DOT Oral Fluid Testing – What are Standing Orders?

May 2, 2023, the Department of Transportation (DOT) published a final rule that, among other items, authorizes employers to use oral fluid drug testing as an alternative testing methodology to urine drug testing. The actual testing of oral fluid specimens is not yet available.

DOT oral fluid testing is approved but will not be available until at least two laboratories are certified by Department of Health and Human Services (HHS) – SAMHSA both using the same collection device. One lab for initial testing and one lab for split specimen retest requests.

A big question employers are asking is what are "Standing Orders?"

Employers only have authority to decide for a drug test event if urine is to used, oral fluid or a combination of both. The choice of specimen or whether an alternate specimen should be used is the sole decision of the employer. When there is a need to determine whether an alternate specimen should be used, it is advisable for an employer to have a standing order in place to deal with such situations. The different specimen type could be chosen by the employer through a standing order or a discussion with the collector.

If there is no standing order the collection site could also obtain assistance from the Service Agent or Consortium/third party administrator (C/TPA) as to the employer’s choice or standing order. The DOT has made in clear that the employer Designated Employer Representatives (DER) must provide an accessible phone number for collectors to call the DER in the event a standing order is not available. With no standing order from either the employer or C/TPA, the collector when faced with a decision to make must use the telephone number listed on the CCF where the DER can be reached at any time of the day or night when the testing is being conducted.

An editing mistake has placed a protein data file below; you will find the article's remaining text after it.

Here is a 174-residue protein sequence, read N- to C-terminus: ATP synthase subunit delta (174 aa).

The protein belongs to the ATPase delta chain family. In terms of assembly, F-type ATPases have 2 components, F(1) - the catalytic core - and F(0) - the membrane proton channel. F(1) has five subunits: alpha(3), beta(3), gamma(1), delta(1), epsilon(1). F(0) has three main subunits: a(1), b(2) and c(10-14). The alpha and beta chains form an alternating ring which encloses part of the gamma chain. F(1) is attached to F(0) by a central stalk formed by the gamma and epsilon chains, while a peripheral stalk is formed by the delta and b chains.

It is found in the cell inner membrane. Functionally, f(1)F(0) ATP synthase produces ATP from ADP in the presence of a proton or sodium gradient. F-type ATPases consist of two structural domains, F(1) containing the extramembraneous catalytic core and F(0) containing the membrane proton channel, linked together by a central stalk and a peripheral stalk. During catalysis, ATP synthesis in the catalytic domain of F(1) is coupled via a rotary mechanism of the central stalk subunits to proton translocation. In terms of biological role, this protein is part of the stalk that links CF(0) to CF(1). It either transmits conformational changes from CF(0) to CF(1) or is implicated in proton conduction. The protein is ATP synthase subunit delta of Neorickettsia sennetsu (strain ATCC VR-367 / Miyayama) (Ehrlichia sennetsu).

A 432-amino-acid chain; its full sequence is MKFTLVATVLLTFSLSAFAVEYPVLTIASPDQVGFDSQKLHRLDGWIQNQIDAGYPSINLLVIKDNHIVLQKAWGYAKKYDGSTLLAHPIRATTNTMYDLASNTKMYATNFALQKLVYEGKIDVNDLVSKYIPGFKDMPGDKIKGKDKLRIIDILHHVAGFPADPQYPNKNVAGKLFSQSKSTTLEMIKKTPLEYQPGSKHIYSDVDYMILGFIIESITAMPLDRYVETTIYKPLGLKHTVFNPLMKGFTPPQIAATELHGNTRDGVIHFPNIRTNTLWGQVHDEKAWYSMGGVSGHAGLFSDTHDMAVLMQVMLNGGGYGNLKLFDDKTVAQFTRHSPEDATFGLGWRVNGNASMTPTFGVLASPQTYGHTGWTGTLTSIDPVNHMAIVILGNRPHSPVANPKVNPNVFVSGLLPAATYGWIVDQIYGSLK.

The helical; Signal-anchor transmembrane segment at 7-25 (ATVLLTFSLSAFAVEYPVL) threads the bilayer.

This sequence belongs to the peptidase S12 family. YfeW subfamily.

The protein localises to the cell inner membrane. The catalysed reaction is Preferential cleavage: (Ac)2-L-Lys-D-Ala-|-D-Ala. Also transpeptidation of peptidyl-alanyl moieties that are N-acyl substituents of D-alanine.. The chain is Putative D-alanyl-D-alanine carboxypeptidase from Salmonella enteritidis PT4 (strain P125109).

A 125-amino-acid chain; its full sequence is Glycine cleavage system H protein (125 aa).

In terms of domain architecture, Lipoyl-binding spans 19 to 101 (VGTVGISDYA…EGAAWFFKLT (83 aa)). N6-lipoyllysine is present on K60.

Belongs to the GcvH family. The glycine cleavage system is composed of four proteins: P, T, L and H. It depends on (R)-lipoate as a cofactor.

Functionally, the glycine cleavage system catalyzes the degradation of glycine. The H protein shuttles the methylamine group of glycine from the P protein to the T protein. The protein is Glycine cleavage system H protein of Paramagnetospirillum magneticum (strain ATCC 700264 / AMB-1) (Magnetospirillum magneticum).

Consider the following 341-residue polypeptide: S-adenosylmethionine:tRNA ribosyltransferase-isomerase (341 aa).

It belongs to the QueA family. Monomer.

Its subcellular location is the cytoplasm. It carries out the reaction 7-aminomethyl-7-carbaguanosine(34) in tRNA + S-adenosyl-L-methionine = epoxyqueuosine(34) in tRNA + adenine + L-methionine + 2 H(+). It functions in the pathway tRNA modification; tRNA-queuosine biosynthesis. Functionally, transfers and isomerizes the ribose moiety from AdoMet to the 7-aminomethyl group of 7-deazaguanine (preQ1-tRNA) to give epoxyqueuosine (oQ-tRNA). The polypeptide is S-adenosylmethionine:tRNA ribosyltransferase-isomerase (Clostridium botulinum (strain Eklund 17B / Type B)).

Below we have included an example of a “Standing Order” which we will recommend to our clients. Here are some of the scenarios:

If a directly observed urine collection is required, it would be more practical to perform an oral fluid collection. If the employer has a standing order that all directly observed collections will be conducted as oral fluid, then there is no need for the collector to call the DER.

A urine collection is insufficient and goes into a shy bladder process which could take up to three hours. It then become more practical to perform an oral fluid collection. If the employer has a standing order that anytime the event goes into shy bladder process, the collection should continue with an oral fluid specimen; this would perhaps eliminate the up to 3 hour wait time.

There is also a dry mouth scenario if the oral fluid device indicates the employee has not
provided a sufficient specimen. If dry mouth occurs after the initial collection is
attempted, this will begin a one-hour period to allow a sufficient specimen. Also, this
necessitates a second oral fluid collection within one hour, or the employer could have a standing order to require the collector to move on to an alternate methodology (i.e., urine) to complete the collection process for the testing event.

Here is the sample “Standing Order” that National Drug Screening, Inc will recommend to its DOT regulated Clients.

DOT Drug Screen Collections Standing Order Example

Our company continues to utilize urine drug testing, but the collector should use an oral fluid specimen collection in these instances:

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